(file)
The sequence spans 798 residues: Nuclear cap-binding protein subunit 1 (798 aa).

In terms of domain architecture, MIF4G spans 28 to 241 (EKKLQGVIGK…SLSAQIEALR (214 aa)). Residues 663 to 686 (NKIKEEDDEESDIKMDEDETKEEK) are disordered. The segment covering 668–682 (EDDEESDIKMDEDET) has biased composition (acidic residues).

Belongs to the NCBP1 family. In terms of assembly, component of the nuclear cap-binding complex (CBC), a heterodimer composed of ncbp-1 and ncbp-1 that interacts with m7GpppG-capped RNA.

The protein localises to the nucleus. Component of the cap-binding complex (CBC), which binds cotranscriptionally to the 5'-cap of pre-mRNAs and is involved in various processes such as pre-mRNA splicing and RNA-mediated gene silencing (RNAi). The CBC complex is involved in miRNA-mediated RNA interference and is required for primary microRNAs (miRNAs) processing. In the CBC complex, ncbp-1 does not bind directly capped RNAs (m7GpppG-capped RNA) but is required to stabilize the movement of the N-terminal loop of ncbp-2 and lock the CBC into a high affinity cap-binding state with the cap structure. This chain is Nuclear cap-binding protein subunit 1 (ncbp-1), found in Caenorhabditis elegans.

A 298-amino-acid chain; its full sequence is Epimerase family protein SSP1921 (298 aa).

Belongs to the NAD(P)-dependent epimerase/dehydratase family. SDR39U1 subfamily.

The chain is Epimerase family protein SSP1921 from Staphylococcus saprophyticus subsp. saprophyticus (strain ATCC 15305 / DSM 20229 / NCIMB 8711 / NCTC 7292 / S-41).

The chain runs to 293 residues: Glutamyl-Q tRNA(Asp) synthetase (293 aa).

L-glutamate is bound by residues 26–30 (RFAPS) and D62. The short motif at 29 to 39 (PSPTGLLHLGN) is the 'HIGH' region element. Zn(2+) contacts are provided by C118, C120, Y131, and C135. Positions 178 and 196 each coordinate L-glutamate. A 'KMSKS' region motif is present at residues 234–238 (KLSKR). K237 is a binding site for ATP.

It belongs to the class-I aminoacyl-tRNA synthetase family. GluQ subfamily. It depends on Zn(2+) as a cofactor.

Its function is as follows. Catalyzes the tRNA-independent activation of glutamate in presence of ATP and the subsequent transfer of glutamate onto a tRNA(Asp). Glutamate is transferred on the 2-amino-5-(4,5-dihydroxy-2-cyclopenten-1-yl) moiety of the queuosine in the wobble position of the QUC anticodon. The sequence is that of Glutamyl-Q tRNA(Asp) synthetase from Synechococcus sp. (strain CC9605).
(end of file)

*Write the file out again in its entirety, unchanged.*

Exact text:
The sequence spans 798 residues: Nuclear cap-binding protein subunit 1 (798 aa).

In terms of domain architecture, MIF4G spans 28 to 241 (EKKLQGVIGK…SLSAQIEALR (214 aa)). Residues 663 to 686 (NKIKEEDDEESDIKMDEDETKEEK) are disordered. The segment covering 668–682 (EDDEESDIKMDEDET) has biased composition (acidic residues).

Belongs to the NCBP1 family. In terms of assembly, component of the nuclear cap-binding complex (CBC), a heterodimer composed of ncbp-1 and ncbp-1 that interacts with m7GpppG-capped RNA.

The protein localises to the nucleus. Component of the cap-binding complex (CBC), which binds cotranscriptionally to the 5'-cap of pre-mRNAs and is involved in various processes such as pre-mRNA splicing and RNA-mediated gene silencing (RNAi). The CBC complex is involved in miRNA-mediated RNA interference and is required for primary microRNAs (miRNAs) processing. In the CBC complex, ncbp-1 does not bind directly capped RNAs (m7GpppG-capped RNA) but is required to stabilize the movement of the N-terminal loop of ncbp-2 and lock the CBC into a high affinity cap-binding state with the cap structure. This chain is Nuclear cap-binding protein subunit 1 (ncbp-1), found in Caenorhabditis elegans.

A 298-amino-acid chain; its full sequence is Epimerase family protein SSP1921 (298 aa).

Belongs to the NAD(P)-dependent epimerase/dehydratase family. SDR39U1 subfamily.

The chain is Epimerase family protein SSP1921 from Staphylococcus saprophyticus subsp. saprophyticus (strain ATCC 15305 / DSM 20229 / NCIMB 8711 / NCTC 7292 / S-41).

The chain runs to 293 residues: Glutamyl-Q tRNA(Asp) synthetase (293 aa).

L-glutamate is bound by residues 26–30 (RFAPS) and D62. The short motif at 29 to 39 (PSPTGLLHLGN) is the 'HIGH' region element. Zn(2+) contacts are provided by C118, C120, Y131, and C135. Positions 178 and 196 each coordinate L-glutamate. A 'KMSKS' region motif is present at residues 234–238 (KLSKR). K237 is a binding site for ATP.

It belongs to the class-I aminoacyl-tRNA synthetase family. GluQ subfamily. It depends on Zn(2+) as a cofactor.

Its function is as follows. Catalyzes the tRNA-independent activation of glutamate in presence of ATP and the subsequent transfer of glutamate onto a tRNA(Asp). Glutamate is transferred on the 2-amino-5-(4,5-dihydroxy-2-cyclopenten-1-yl) moiety of the queuosine in the wobble position of the QUC anticodon. The sequence is that of Glutamyl-Q tRNA(Asp) synthetase from Synechococcus sp. (strain CC9605).